Jesse Jackson (1941- ) is one of the most active civil rights leaders and a spokesman for all minorities in the United States.
Jackson was ordained a Baptist minister in 1968, when he had already become actively involved with the Southern Christian Leadership Conference (SCLC).
In 1971, he left the SCLC to start his own organization, People United to Save Humanity (PUSH). Because of his persistence in combatting racism, his knowledge of certain issues, and his charismatic personality, Jackson became a highly visible leader of civil rights. His PUSH-EXCEL program, an offspring of PUSH, encouraged African American youth to excel academically.
In the 1980s he ran for president and received many votes for the Democratic nomination, although he failed to win the spot. He ran in 1984 and 1988 and made an impressive showing. His campaign was important because it demonstrated the important role that blacks played in national politics.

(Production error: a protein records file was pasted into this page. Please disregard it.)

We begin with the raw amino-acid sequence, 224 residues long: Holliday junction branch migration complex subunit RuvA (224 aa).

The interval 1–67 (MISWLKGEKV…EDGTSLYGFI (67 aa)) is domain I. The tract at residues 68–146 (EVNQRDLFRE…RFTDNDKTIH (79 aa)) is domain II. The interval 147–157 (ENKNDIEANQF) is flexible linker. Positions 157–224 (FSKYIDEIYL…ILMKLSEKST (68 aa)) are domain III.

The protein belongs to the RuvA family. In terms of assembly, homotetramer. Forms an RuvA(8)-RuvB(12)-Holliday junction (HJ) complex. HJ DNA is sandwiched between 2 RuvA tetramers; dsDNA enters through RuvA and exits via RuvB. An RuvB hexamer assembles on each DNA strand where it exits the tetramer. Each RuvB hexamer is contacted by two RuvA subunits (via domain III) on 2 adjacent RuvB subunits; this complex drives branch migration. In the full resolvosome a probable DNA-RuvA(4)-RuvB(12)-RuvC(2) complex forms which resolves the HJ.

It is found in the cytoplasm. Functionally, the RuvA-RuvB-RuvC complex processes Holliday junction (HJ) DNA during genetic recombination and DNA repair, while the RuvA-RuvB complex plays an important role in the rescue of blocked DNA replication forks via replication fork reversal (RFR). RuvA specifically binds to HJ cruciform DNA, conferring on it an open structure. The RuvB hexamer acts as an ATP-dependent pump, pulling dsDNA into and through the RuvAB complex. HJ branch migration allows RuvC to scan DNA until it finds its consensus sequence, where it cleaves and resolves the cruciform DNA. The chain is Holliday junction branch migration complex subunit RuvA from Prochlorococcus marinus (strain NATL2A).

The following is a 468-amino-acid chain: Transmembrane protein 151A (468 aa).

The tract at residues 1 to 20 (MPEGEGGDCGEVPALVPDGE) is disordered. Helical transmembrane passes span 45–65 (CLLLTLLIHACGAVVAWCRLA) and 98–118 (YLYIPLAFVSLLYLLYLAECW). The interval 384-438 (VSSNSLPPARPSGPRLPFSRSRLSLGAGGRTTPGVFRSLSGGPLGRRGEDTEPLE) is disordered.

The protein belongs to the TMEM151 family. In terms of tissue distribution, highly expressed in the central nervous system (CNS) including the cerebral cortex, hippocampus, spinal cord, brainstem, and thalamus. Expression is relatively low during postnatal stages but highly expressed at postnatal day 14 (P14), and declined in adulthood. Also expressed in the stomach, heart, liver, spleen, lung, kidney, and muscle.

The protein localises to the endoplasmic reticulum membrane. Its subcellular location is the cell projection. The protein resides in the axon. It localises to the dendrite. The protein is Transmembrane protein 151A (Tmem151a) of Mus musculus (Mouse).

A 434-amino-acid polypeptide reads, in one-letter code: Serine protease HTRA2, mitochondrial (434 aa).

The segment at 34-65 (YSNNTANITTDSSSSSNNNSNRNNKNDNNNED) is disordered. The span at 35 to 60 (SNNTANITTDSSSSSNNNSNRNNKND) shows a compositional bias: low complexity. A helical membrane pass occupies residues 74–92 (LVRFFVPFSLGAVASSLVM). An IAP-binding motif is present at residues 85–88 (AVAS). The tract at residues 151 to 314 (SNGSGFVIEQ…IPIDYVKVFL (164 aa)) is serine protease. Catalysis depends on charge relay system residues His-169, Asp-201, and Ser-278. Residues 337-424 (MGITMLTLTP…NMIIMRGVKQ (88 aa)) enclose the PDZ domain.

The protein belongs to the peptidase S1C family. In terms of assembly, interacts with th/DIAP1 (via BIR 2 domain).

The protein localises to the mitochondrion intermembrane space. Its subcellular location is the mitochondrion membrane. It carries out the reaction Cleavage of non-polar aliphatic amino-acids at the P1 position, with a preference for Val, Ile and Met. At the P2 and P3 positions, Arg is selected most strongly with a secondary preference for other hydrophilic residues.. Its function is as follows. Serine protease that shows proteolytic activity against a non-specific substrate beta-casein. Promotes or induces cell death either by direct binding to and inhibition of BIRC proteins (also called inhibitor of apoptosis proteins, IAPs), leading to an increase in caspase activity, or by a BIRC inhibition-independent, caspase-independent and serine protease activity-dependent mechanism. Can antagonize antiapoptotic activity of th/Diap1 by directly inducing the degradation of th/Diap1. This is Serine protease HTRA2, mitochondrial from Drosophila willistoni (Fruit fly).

He remains engaged in political life, frequently acting as peacemaker in negotiations when racial troubles of any kind occur. His Rainbow Coalition, founded in 1984, promotes civil rights for all minorities. He also acts as an unofficial and at times controversial diplomat between the United States and other countries, traveling all over and meeting with foreign leaders.
President Bill Clinton appointed him secretary of veteran affairs in 1993, the year he also received the Martin Luther King Jr. Nonviolent Peace Prize.